European music depends on several notes to be played together. The only commonly found instruments that can do it by themselves are the piano and guitar. All others are meant to be played in an ensemble to make musical sense. Look at all the notes that are played simultaneously by the guitar in Gounod’s Ave Maria
It takes a string orchestra to get the same number of lines as you heard in the last piece with two violin parts, a viola and cello. Watch and listen to Bach’s Air On A G String to see the number of simultaneous parts.
The main ensemble for strings is the string orchestra. It consists of vioins, violas, (violon)cellos and double basses in the proportions seen in this graph below.
Thus it can be seen if there are 20 violins in an orchestra, there should be 10 cellos to balance them. Instruments with asterisk are highly desired and are often chosen for music scholarships in private schools This is a fine string orchestra of 13 to 17 year old players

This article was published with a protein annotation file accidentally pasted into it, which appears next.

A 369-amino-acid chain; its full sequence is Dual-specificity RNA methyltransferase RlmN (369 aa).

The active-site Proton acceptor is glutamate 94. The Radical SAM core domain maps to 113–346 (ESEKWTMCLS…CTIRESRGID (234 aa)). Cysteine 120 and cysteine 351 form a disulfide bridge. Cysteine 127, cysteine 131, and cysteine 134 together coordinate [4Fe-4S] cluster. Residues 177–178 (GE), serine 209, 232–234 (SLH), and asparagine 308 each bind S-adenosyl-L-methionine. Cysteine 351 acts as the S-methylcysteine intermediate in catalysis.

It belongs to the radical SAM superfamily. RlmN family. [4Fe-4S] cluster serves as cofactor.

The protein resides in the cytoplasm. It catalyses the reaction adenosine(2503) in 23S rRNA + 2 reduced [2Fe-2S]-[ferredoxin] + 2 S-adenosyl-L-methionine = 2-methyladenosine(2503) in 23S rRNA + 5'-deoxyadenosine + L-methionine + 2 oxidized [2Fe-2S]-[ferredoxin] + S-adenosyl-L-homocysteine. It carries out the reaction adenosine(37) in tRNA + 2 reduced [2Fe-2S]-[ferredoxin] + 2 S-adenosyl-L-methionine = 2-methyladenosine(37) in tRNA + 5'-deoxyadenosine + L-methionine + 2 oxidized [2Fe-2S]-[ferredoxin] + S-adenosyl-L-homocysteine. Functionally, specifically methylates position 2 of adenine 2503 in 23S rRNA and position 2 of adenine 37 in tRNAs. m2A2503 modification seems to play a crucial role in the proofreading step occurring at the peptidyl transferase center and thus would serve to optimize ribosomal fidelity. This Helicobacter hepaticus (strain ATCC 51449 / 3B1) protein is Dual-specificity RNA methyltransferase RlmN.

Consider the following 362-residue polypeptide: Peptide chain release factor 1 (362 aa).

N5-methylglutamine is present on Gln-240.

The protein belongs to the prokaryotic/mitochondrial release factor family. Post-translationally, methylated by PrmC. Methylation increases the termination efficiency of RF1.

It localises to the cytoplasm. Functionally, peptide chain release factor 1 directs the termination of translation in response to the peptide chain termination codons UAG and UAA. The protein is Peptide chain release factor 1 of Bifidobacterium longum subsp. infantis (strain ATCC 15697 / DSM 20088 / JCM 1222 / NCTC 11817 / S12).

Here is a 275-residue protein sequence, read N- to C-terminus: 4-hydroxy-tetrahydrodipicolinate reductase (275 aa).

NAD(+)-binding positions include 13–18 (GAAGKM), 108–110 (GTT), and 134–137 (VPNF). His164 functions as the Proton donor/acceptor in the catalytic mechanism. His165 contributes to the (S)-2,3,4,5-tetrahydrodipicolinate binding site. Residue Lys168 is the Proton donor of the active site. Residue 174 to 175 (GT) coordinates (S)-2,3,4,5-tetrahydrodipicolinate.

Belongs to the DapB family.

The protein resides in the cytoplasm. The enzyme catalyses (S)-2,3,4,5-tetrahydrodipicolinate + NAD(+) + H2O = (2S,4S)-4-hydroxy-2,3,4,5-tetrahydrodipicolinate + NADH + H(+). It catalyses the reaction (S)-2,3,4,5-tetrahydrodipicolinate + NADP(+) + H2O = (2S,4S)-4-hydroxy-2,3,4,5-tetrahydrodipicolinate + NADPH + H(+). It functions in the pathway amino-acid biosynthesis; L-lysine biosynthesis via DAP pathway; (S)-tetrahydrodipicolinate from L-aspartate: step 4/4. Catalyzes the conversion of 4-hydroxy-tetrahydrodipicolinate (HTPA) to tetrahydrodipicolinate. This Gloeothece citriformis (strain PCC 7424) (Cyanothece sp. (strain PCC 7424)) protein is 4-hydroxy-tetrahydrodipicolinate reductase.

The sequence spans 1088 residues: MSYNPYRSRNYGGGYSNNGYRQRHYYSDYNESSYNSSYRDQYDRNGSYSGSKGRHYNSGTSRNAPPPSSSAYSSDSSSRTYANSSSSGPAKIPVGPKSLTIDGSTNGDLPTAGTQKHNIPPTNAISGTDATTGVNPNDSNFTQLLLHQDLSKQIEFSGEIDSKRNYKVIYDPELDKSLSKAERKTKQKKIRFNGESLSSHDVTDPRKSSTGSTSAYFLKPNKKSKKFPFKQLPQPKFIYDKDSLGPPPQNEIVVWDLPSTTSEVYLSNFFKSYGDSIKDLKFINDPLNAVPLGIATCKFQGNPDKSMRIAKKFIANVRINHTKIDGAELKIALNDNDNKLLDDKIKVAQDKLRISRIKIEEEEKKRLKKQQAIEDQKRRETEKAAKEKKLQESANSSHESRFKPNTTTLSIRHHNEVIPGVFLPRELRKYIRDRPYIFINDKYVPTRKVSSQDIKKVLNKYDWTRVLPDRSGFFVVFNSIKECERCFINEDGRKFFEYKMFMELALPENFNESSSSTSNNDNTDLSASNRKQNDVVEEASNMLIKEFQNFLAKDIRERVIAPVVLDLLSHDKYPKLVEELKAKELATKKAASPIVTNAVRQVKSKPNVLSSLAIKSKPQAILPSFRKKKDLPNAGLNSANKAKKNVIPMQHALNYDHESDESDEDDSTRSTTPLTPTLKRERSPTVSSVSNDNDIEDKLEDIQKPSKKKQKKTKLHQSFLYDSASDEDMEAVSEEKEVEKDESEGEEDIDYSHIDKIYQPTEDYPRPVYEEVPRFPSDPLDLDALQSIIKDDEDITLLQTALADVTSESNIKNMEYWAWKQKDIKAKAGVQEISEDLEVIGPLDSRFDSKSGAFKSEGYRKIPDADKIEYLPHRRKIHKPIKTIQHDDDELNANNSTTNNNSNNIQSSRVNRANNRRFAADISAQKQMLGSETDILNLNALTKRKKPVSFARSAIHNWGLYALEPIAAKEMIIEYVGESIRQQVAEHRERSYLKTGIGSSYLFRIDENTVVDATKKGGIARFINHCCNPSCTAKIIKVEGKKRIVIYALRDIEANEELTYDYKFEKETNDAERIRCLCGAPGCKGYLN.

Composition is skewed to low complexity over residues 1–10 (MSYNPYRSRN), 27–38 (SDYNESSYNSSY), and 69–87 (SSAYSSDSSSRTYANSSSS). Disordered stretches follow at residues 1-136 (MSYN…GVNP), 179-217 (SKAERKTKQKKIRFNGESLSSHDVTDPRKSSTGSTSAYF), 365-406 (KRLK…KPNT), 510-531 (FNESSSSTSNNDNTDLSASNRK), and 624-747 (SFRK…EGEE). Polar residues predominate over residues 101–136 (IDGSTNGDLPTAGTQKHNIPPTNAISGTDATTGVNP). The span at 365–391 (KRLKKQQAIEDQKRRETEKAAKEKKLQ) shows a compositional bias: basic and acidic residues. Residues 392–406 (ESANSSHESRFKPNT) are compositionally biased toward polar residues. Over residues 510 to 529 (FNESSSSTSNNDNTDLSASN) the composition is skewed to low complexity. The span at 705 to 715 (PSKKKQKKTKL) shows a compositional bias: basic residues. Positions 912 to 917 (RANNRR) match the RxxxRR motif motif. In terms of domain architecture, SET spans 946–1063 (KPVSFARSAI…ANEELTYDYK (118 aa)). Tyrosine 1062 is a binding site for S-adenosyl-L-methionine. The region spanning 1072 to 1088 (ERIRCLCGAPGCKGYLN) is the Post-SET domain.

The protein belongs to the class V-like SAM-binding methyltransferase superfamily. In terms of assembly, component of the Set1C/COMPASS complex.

The Symphonic Orchestra consists of a string orchestra with added wind and percussion players Here is another fine orchestra, but this time it is a symphonic orchestra
The strings are not limited to the straight classical. European culture has a long and rich heritage of string playing that is now included in the modern folk movement. Fiddle (another name for violin) tunes used for dancing and handed down by ear through the generations. This form of playing gives rise to improvisation a little like the jazz players, as tunes are added together and changed to make them long enough to dance to. The ensembles that perform are flexible too, and often include double bass, squeeze box, guitar, drums. The Irish dance below is found wherever the Irish emigrated to. Here it is heard in America.
Click Here for fees and further information